I love this post- I love hearing about cookbook collections. My first 2 cookbooks that became my bibles were Betty Crocker and Silver Palate (2nd one). In my few years of cooking, they have both become quite worn.

I bought the Craig Claiborne NY Times cookbook at a yard sale for $1 upstate last summer and only got around to cooking from it just last week! I made his banana bread- and unfortunately was quite disappointed with it- he used oil instead of butter (I strayed from my Silver Palate recipe) and the bread tasted only of oil and the banana taste was masked. I won’t give up though! Perhaps I will try the cream of curried pea soup or spinach feta strudel. Thanks for giving me hope.

It’s funny you should comment on a baking recipe, Emily, because I was reading his baking chapter last night and noticed that an awful lot of the recipes called for shortening (!) when most of us would use butter. I know I made some of those cakes back in the 70’s and I wonder if I used all that shortening; I really can’t remember.

As for banana bread, have you tried the one in Mark Bittman’s How to Cook Everything book? It’s pretty much my standard, even though I don’t personally eat it, loathing bananas the way I do, but I, too, don’t much like oil in my baked goods. I think it gives them an unpleasant mouth-feel. That’s why I don’t like most carrot cakes; they’re almost always made with oil, and a lot of it.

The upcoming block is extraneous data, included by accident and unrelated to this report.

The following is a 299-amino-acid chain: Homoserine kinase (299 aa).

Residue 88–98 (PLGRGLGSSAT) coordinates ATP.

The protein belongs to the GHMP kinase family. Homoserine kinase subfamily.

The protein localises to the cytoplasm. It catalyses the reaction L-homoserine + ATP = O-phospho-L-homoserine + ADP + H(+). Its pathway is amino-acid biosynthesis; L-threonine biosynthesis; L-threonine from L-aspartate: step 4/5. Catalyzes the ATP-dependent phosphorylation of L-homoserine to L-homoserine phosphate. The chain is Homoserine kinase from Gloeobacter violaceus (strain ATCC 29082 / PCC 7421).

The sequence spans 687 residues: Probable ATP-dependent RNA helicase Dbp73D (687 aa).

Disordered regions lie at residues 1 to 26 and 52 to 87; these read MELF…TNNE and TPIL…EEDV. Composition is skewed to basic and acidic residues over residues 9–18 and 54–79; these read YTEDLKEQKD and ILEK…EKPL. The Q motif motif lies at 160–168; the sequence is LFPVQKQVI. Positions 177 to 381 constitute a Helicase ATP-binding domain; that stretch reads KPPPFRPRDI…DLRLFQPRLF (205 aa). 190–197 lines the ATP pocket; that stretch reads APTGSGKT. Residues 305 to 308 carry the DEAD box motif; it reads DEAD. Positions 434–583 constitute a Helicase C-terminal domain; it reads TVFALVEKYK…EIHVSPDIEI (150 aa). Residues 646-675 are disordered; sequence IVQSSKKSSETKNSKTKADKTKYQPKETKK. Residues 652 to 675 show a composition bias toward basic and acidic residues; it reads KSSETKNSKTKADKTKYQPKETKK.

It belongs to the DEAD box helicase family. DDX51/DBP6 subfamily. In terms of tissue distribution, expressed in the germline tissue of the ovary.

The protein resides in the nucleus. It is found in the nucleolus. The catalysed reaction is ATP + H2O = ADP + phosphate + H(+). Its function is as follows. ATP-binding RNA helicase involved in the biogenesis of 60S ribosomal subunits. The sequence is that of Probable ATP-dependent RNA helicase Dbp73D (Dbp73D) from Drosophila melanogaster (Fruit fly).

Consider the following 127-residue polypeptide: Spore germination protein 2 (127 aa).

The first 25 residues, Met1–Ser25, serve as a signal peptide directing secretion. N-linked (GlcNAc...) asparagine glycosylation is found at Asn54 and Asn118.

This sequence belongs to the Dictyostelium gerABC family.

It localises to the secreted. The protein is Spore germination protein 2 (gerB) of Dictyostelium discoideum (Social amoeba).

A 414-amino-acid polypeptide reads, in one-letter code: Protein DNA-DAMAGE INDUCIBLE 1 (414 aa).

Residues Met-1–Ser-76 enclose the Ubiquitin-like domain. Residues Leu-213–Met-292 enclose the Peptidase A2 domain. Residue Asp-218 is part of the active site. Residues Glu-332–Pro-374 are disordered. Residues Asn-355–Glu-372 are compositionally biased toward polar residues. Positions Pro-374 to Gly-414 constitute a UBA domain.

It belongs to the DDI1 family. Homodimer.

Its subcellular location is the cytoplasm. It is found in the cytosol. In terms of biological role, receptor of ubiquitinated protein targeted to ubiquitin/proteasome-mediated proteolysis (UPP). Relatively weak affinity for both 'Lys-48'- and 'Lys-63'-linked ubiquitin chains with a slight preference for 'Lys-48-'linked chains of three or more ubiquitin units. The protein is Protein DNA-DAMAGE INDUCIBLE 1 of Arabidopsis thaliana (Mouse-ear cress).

Anytime you ladies feel like making banana bread, you should know that it’s one of my all-time favorite treats. Warm banana bread with peanut butter or cream cheese is heaven to me.

I used to pack Whitney peanut butter on banana bread sandwiches in her lunchbox all the time in elementary school!

I read a funny memoir/essay in the New Yorker a few months ago about cooking from Craig Claiborne’s book in the ‘60s and ’70s. I think the writer was Nora Ephron. For her, Claiborne’s recipes were partly a revelation, partly an exercise in humiliation.

I’ve never looked through the Times cookbook, but this spanakopita sounds good.

I also read that essay, and I sent it to you, mom. Do you remember? It’s very funny and interesting. I liked how she fantasized about cooking for her favorite cookbook writers.

I may try that. It does sound delicious, and I have a large crop of spinach coming up in my garden.

Thank-you SO much, this has just solved tonight’s supper dilemma of “what am I going to produce a meal out of with so little in the fridge!”

Hi, Kaity – Welcome to the blog! Although you hate to use frozen spinach at this time of year, a box of it in the freezer almost always gives you the basis of a quick meal. Spinach sauteed in olive oil with garlic tossed with pasta makes a very nice dinner, for example. I hate to go to the grocery store on Sundays; it’s always so crowded.

I’ve been searching for the NYT recipe for white clam sauce with the canned clams circa …1972? My mom made it and unbelievably good. Can anyone send me this recipe?